External investigators’ follow-up intentions when whistleblowers report healthcare fraud: The effects of report anonymity and previous confrontation

Steven E. Kaplan, Danny Lanier, Kelly R. Pope, Janet A. Samuels

Research output: Contribution to journalArticlepeer-review

Abstract

Whistleblowing reports, if properly investigated, facilitate the early detection of fraud. Although critical,  investigation-related decisions represent a relatively underexplored component of the whistleblowing process. Investigators are responsible for initially deciding whether to follow-up on reports alleging fraud. We report the results of an experimental study examining the follow-up intentions of highly experienced healthcare investigators. Participants, in the role of an insurance investigator, are asked to review a whistleblowing report alleging billing fraud occurring at a medical provider. Thus, participants are serving as external investigators. In a between-participant design, we manipulate the report type and whether the caller previously confronted the wrongdoer. We find that compared to an anonymous report, a non-anonymous report is perceived as more credible and follow-up intentions stronger. We also find that perceived credibility fully mediates the relationship between report type and follow-up intentions. Previous confrontation is not significantly associated with either perceived credibility or follow-up intentions.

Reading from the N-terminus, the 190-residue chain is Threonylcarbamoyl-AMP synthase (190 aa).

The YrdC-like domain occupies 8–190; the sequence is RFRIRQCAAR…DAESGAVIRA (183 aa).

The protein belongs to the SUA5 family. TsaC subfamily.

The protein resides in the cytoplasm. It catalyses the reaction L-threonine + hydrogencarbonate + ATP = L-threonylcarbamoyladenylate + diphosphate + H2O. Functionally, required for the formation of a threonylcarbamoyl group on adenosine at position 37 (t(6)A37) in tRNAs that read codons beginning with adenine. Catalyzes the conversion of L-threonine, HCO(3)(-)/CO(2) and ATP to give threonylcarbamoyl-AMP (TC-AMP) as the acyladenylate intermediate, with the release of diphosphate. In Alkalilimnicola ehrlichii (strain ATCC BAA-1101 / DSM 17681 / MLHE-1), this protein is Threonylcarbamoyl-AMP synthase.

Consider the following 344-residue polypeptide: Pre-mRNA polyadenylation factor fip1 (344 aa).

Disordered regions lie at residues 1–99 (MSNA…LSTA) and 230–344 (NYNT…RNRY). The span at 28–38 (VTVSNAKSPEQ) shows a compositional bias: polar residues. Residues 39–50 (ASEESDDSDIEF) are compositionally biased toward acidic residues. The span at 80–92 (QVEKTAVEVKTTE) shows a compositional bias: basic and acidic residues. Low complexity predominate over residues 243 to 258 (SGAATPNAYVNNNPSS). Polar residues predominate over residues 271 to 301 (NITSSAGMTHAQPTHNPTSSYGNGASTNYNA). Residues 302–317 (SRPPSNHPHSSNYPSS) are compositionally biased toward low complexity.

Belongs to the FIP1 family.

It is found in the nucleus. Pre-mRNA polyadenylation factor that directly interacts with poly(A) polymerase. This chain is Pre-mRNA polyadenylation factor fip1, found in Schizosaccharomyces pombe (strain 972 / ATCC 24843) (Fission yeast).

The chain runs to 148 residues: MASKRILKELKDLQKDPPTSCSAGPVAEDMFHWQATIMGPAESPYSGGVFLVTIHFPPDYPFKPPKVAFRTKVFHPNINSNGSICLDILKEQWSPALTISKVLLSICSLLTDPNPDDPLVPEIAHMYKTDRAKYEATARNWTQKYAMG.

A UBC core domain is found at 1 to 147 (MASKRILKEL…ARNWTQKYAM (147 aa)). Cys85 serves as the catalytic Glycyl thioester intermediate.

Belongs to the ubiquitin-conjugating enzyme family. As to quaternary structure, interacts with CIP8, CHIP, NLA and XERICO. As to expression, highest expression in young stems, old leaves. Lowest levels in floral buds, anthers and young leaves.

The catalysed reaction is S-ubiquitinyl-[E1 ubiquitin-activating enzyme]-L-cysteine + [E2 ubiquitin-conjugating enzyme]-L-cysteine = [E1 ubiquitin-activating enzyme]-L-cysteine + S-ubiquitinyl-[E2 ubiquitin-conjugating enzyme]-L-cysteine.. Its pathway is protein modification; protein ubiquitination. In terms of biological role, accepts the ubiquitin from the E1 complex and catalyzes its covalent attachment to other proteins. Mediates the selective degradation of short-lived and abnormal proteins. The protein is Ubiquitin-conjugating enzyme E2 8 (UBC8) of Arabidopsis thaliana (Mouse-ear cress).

Original languageEnglish (US)
Pages (from-to)91-101
Number of pages11
JournalBehavioral Research in Accounting
Volume32
Issue number2
DOIs
StatePublished - Apr 1 2020

Keywords

  • External investigators
  • Follow-up intentions
  • Healthcare fraud
  • Perceived credibility
  • Upcoding
  • Whistleblowing

ASJC Scopus subject areas

  • Accounting
  • Organizational Behavior and Human Resource Management

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